“Gentleman Jack” Unwraps The Vast, Rich Tapestry of Anne’s Fruity Past

This Gentleman Jack season two episode one recap contains spoilers. I’m recapping on the HBO schedule, which is running two weeks behind the BBC schedule. 


I feel like — and maybe this is just me, but I truly believe — you only have to hear that a pig will “eat anything” and then watch a pig eat an entire human man to understand that “eating anything” is a true fact of pig life, and you never have to bring it up again. No one is going to forget watching a herd of hogs devour a guy. I’m not sure Gentleman Jack understands it, though, because they just keep having characters say it over and over and over again as they come to terms with the fact that Thomas fed his whole dead father to the livestock. To be honest, none of them seem to care even a little bit. And you know what? Neither do I! No one does! No one cares about these pigs and Thomas’ horrible dead father! But I just wanted you to know this subplot is still going on and now Thomas’ uncle is using the fact of it to stick around, bonk Thomas’ mom, steal booze from Anne Lister (big mistake, pal), and say “I’m on your side” any time someone brings it up. Frankly, I wish Thomas would feed his uncle to the piggos too, and be done with it.

Tib drinks a cocktail and winks at Anne and Ann

Gotta keep those exes locked behind the A+ paywall, eh babe? ;)

However, the complete opposite thing is also happening on this week’s Gentleman Jack — by which I mean: Ann and Anne have arrived in Paris! They’re decked out in all their finery, eating fancy pastries, visiting the Louvre, meeting Anne’s French friends, and hearing tales about the time Anne jumped up and finished a lecture for famed paleontologist George Cuvier from inside a whale fossil to the adoring titters and applause of a group of single ladies in the audience. Ann Walker gets it because the look they have on their faces while Anne stands inside the whale and gesticulates is the same look she has on her face every time Anne does anything at all.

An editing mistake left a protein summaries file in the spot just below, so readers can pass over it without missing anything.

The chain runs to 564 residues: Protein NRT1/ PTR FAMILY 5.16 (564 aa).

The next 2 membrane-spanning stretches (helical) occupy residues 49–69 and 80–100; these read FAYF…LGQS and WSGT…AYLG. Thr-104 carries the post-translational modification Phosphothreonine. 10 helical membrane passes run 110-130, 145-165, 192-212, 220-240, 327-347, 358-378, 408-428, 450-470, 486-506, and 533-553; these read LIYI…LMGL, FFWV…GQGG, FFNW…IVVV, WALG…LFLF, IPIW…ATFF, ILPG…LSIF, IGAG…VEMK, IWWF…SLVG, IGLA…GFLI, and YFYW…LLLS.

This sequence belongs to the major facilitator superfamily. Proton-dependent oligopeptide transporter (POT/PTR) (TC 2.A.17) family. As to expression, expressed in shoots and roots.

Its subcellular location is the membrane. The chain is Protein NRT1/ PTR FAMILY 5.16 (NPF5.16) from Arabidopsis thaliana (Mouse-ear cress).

Early in the trip, just as they’re finishing up some of those tiny vegetable sandwiches rich fancy people drink with tea, Anne’s old friend Tib shows up. And ah, how shall I describe Tib? Tib is the Alice Pieszecki of Anne Lister’s life. She kinda acts like she’s always drunk. A little too nosy, a little too loud, a little too much blurting out everyone else’s business. She invites herself to brunch and then museum hopping with the honeymooning couple, much to Anne Lister’s consternation and Ann Walker’s confusion. Tib shout-whispers that Anne is a “tuft hunter” because of how she used to collect little snippets of her lovers’ pubic hair (yes, a real thing) in her younger life. And then she laughs at her own joke and declares that Anne’s new wife “knows nothing about the vast, rich tapestry of your fruity past!” The only thing Tib doesn’t say is that she, too, is in love with Anne Lister because they had a fling in their younger years that Tib never got over.

Tib watches Anne Lister watching her wife

Isn’t it wild to think we invented lesbians being friends with their exes?

Which puts her in the same boat as Mariana, who is taking her dyke drama on tour. No longer content to haunt the hallways of her own mansion, mourning the loss of Anne Lister (after 17 years of being married to her husband!!!!), Mariana is off to the Baths and the sea and imbibing whatever remedies of the day. I one time read about an infusion Jane Austen used that was made of crab eyeballs and viper jelly. Not sure how that works for curing emotional wounds, but probably Mariana tried that too. When nothing helps, and she’s convinced herself that she’s going blind from heartbreak, she decides to double down on her correspondence with Anne. And, for an extra touch of drama, she starts talking about herself in the third person. Mary this and Mary that. Your Mary whose heart beats only for you, Mary bent and broken like a ship lost in the vast ocean of eternal desolation, Mary tossed aside like a penny that’s lost its shine, Mary with bile in her throat and pains in her body bones and head bones, oh Mary ! Mary!